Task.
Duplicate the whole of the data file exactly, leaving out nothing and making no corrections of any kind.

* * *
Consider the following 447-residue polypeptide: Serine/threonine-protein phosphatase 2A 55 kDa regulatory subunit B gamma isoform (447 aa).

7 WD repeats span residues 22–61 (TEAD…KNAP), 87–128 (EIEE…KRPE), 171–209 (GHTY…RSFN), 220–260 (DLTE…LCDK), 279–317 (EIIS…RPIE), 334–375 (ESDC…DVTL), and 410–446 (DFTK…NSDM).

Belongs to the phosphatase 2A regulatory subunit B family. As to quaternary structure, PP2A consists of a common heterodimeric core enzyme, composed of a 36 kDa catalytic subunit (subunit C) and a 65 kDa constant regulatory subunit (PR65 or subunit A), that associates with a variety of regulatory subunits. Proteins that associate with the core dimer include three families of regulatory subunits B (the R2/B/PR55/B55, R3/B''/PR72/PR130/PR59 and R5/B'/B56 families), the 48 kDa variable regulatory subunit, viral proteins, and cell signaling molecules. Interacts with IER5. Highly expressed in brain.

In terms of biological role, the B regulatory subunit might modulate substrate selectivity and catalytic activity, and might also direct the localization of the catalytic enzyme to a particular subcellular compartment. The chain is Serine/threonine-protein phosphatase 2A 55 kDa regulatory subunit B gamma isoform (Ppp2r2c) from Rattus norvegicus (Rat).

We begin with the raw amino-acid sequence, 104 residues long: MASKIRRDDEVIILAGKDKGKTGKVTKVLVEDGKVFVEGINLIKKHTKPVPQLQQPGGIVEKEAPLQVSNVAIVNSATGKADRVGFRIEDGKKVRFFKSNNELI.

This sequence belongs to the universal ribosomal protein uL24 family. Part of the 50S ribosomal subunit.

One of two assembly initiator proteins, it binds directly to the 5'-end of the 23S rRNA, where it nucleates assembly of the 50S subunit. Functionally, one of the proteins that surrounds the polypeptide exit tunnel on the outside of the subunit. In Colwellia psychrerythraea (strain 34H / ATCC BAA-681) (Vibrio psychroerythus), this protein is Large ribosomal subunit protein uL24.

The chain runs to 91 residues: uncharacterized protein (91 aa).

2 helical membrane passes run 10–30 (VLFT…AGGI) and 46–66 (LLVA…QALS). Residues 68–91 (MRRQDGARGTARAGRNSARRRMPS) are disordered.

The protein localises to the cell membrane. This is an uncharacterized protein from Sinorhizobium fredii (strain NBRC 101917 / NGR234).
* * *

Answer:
Consider the following 447-residue polypeptide: Serine/threonine-protein phosphatase 2A 55 kDa regulatory subunit B gamma isoform (447 aa).

7 WD repeats span residues 22–61 (TEAD…KNAP), 87–128 (EIEE…KRPE), 171–209 (GHTY…RSFN), 220–260 (DLTE…LCDK), 279–317 (EIIS…RPIE), 334–375 (ESDC…DVTL), and 410–446 (DFTK…NSDM).

Belongs to the phosphatase 2A regulatory subunit B family. As to quaternary structure, PP2A consists of a common heterodimeric core enzyme, composed of a 36 kDa catalytic subunit (subunit C) and a 65 kDa constant regulatory subunit (PR65 or subunit A), that associates with a variety of regulatory subunits. Proteins that associate with the core dimer include three families of regulatory subunits B (the R2/B/PR55/B55, R3/B''/PR72/PR130/PR59 and R5/B'/B56 families), the 48 kDa variable regulatory subunit, viral proteins, and cell signaling molecules. Interacts with IER5. Highly expressed in brain.

In terms of biological role, the B regulatory subunit might modulate substrate selectivity and catalytic activity, and might also direct the localization of the catalytic enzyme to a particular subcellular compartment. The chain is Serine/threonine-protein phosphatase 2A 55 kDa regulatory subunit B gamma isoform (Ppp2r2c) from Rattus norvegicus (Rat).

We begin with the raw amino-acid sequence, 104 residues long: MASKIRRDDEVIILAGKDKGKTGKVTKVLVEDGKVFVEGINLIKKHTKPVPQLQQPGGIVEKEAPLQVSNVAIVNSATGKADRVGFRIEDGKKVRFFKSNNELI.

This sequence belongs to the universal ribosomal protein uL24 family. Part of the 50S ribosomal subunit.

One of two assembly initiator proteins, it binds directly to the 5'-end of the 23S rRNA, where it nucleates assembly of the 50S subunit. Functionally, one of the proteins that surrounds the polypeptide exit tunnel on the outside of the subunit. In Colwellia psychrerythraea (strain 34H / ATCC BAA-681) (Vibrio psychroerythus), this protein is Large ribosomal subunit protein uL24.

The chain runs to 91 residues: uncharacterized protein (91 aa).

2 helical membrane passes run 10–30 (VLFT…AGGI) and 46–66 (LLVA…QALS). Residues 68–91 (MRRQDGARGTARAGRNSARRRMPS) are disordered.

The protein localises to the cell membrane. This is an uncharacterized protein from Sinorhizobium fredii (strain NBRC 101917 / NGR234).